Film vs. Digital

Are 6 Megapixels enough?

August 2002

Introduction. I'm not a film camera user, but I'm always intrigued when the question of how many megapixels does a digital camera need before it is "as good as film" is asked. Very often, the discussion seems to devolve into name calling, or subjective claims...either way, nothing gets resolved. In order to avoid further name calling, this page does not attempt to answer that question. Instead, this page presents a comparison between one of the latest digital cameras (Canon D60) which produces a 6 megapixel image, and a high quality scan from a film image. The purpose of this page is to add some illustration to the (typically theoritical) dicussion about film vs digital.

The debate in a nutshell. There have been a lot of attempts to answer this question, most of which are far more scientific than the admittedly crude test on this page. For those who haven't been keeping score at home, here's a very brief summary of the debate so far:

Why it is not just as simple as pixel counting. Some digital enthusiasts have argued for a while now that their images are "better" than film images. Pixel counters have objected, arguing that a digital camera with "only" 3 or 5 megapixels couldn't possibly match film quality.

Norman Koren argues that even though digital cameras don't quite match film in terms of raw pixel count, their images look as good (or better) because "perceived image quality is...a function of both MTF (sharpness) and noise (grain)." And, while the current crop of 6 megapixel digital cameras can produce virtually noise-less images, film, in comparison, is extremely grainy. Koren gives the following example, "Skies in digital camera images with pixels larger than about 6 Ám are virtually grainless. That makes a big difference in perceived image quality. Many photographers will perceive images from the current generation of high-end 6 megapixel cameras-- the Canon EOS D60 and the Nikon D100-- to be equal to 35mm. We are there now!"

Comparing apples and oranges. Below are some film vs. digital comparison pictures I took to try and illustrate the debate. Given the different technologies and equipment used to conduct such a test, comparisons such as these are not really "apples to apples". Nonetheless, realizing that I have neither the equipment, patience nor interest to perform a "perfect" test, and understanding that there are certainly areas of this comparison that could be improved, here's a brief test description:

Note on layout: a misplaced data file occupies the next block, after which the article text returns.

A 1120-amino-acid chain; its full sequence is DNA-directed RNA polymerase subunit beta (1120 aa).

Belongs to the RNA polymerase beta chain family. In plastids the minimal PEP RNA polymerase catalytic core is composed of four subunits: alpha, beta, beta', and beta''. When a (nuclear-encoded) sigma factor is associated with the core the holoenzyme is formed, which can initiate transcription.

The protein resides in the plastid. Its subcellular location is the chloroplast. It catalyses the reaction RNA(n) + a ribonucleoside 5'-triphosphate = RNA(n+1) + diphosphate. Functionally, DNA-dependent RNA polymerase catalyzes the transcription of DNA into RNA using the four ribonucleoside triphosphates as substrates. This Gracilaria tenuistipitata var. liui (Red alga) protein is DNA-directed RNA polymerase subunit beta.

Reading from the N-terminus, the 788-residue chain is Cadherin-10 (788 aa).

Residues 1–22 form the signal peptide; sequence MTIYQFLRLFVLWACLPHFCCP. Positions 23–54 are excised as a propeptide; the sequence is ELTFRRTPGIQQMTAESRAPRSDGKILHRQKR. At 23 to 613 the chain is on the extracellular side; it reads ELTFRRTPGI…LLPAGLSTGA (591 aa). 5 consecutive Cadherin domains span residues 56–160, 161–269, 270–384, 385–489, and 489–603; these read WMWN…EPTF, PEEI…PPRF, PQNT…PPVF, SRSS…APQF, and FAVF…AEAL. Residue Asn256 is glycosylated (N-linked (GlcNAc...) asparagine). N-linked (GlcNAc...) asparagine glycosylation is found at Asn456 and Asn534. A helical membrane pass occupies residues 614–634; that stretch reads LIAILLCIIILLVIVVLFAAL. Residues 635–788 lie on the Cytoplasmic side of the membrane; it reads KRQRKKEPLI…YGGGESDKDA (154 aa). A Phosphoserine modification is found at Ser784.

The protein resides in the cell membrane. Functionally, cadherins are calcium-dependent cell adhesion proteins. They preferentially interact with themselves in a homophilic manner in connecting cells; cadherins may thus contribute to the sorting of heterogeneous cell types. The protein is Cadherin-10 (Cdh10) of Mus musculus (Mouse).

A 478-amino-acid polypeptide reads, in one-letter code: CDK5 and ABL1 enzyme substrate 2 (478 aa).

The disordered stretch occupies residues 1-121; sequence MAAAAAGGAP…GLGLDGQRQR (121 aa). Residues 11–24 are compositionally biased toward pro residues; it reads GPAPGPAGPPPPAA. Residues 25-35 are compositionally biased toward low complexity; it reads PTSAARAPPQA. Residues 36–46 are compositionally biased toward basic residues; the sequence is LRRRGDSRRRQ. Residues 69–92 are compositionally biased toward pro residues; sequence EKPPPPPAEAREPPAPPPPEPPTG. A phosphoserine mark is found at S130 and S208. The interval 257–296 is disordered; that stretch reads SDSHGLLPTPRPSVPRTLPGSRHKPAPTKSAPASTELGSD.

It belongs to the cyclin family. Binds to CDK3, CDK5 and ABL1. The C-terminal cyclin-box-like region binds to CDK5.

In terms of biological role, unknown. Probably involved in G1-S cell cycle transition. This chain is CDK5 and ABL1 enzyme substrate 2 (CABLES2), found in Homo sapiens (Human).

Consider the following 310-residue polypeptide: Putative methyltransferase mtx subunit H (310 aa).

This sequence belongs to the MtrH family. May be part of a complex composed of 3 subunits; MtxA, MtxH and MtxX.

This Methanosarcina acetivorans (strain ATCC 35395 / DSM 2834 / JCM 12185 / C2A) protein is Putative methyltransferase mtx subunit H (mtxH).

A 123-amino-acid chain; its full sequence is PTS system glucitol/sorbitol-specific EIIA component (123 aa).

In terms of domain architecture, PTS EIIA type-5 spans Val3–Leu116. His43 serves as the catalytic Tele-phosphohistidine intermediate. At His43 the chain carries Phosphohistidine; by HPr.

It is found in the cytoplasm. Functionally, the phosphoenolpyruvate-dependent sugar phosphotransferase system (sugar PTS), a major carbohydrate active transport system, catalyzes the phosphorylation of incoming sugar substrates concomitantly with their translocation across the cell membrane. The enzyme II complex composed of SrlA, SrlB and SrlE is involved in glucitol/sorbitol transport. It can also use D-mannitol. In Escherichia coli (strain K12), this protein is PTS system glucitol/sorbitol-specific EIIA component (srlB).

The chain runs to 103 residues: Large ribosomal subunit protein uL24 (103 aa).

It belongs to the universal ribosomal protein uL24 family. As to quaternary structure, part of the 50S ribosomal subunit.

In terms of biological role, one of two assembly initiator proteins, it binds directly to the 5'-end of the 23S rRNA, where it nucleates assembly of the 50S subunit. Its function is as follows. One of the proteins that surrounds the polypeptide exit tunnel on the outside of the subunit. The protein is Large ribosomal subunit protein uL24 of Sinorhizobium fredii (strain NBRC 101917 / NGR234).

The film image was scanned at 2700dpi yielding a 9 megapixel image sized 3684 x 2480. The digital image was upsized using software to match the dimensions of the film image. I adjusted the contrast and color balance of both images to try and make the images look as similar as possible. I added some sharpening to the film image to try and match the amount of in-camera sharpening provided by the digital camera.

A picture is worth a thousand words. On the left are pictures taken with the digital camera. On the right are pictures taken with the film camera.

Conclusion. As expected, the film camera appears to capture slightly more detail than the digital camera. Perhaps a higher resolution scan would yield even more detail, although I think this is reasonably close to this film's limit. However, as expected, the film image looks extremely grainy. From my perspective, I prefer the digital image. Even in a 4x6 print, the film grain is visible, while the digital image looks fantastically smooth. An 8x10 print is still small enough that the theoretical resolution advantage of film is invisible, but large enough that the film grain is clearly apparent (to my eyes). As the print size increases, the graininess of the film becomes objectionable long before its technical resolution advantage becomes visible.

Of course, this is subjective, and different people will reach different conclusions. However, it is definitely worth seeing some prints made from digital images before concluding that they can't be "as good as" film-based prints based on resolution numbers alone. Nonetheless, if you don't mind the grain and want the most resolution possible, it still looks like film has the edge.

In many ways, the film vs. digital debate reminds me of the old analog vs. digital audio debate. Analog purists insisted that because digital audio takes discrete samples of a sound source, CDs were not as good as vinyl LP records. But records (and cassettes) are plagued with noise (cracks, pops and hiss) unlike the CDs. The technical debate still continues in some corners, but most people threw away their records a long time ago!

Noise-free 30 megapixel images...Further viewing. One way of getting the best of both worlds (no grain and high resolution) is to stitch digital images together...here are some of my own image galleries using this technique.